Off the bench:
Ireland’s replacement props will be important to their hopes of winning, with Cian Healy adding experience and Andrew Porter always capable of charging through opposing defences. Jordan Larmour is an excellent player to have at 23, capable of playing at full-back or on the wing, and so can add quality at the back wherever required.
England are missing Henry Slade this weekend, but Harlequins’ Joe Marchant and Worcester Warriors’ Ollie Lawrence, the latter of whom started the Roses’ first game of the tournament, will add extra presence at the back in his place. We know that Marchant likes to get forward and score tries, wherever he plays, and Lawrence may need to use his good defensive ability to stop Ireland advancing when he comes on.
This could be a very tightly-contested game, with Ireland looking more confident now than at the start of the tournament, whilst England will want to end what has been an overall poor title defence with a win. Both sides have players who can exploit gaps, so it could come down to the kicks at goal that each earn, and this is where captains Owen Farrell and Johnny Sexton could be decisive. Given this, and the fact that Sexton has been more consistent with his kicking this year, let’s go with an Ireland win, but only just.
France v Wales (KO 8.00pm)
LOCATION: Stade de France, Paris
Three key matchups:
The front rows for both sides are capable of causing problems for opponents. The battle between Welsh loosehead Wyn Jones and French tighthead Mohamed Haouas will be very interesting, with both showing their attacking abilities with the ball in this year’s tournament.
Whoever dominates on the wings will potentially decide the match, with Josh Adams competing with Teddy Thomas on one side, and Louis Rees-Zammit facing up against Damian Penaud on the other. All four have had moments of excellence this year, and have all shown their try-scoring threat, so it is very likely that both teams’ tactics will see them get the ball out to their wide areas as much as possible, testing each other’s defensive efforts in those channels.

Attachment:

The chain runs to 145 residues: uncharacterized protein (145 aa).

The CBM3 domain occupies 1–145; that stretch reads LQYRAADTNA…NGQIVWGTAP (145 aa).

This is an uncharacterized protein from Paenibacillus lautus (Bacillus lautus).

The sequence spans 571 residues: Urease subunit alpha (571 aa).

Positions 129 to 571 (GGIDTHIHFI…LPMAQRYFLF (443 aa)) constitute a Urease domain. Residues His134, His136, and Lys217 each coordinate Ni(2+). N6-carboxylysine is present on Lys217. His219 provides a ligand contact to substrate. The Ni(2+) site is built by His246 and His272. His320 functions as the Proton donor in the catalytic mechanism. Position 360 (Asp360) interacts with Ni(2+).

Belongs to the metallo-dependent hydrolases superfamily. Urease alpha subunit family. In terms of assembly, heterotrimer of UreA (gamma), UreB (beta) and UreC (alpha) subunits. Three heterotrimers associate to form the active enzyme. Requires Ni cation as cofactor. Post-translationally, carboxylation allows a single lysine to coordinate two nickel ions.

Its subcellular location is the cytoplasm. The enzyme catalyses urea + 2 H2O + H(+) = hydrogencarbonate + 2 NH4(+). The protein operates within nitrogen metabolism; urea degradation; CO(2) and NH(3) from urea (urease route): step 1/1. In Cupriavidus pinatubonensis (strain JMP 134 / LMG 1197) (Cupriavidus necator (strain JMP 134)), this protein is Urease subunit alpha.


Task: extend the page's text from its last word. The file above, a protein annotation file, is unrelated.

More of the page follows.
With kicking likely to be a big feature of the game, both sides will need their full-backs to be solid at the back, and Liam Williams and Brice Dulin will need to be at the top of their game. We saw in the last game how Williams likes to advance forwards with the ball and create opportunities for his side, and Dulin likes to work with his wingers as much as possible. This is another factor which could help decide this game.
Off the bench:
The sight of Romain Ntamack on the bench will be a welcome comfort for France, even though it is unlikely he will get too many minutes, as he is only just back from a double jaw fracture, which required surgery and has kept him out of this year’s tournament so far. However, his quality and capabilities are evident to everyone who has ever watched him. Centre Arthur Vincent also adds power and directness to his side’s attack from the back line, so could be a key replacement in the second half.
Wales will once again be looking for fly-half Callum Sheedy to add extra creativity in the second half, finding spaces behind the French players when Wales need to get through their infamously well-organised, Shaun Edwards-drilled defence. Willis Halaholo has also shown this tournament what he can bring to the table, adding extra defensive strength and making important tackles in key moments, which, with the pace and power France have in the likes of Virimi Vakatawa and Gael Fickou in the midfield, will be needed.
With this game potentially deciding the Championship, we can expect that this game will be nervy at times and potentially have plenty of individual mistakes, as both teams will look to have and win back possession as much as possible. We have identified some key areas and players who could decide the game, but the fact that Liam Williams seems a bit more confident at running forwards than Brice Dulin could be what decides the game, as it could give Wales more opportunities to get into dangerous areas quicker. For this reason, we will go with a Welsh win.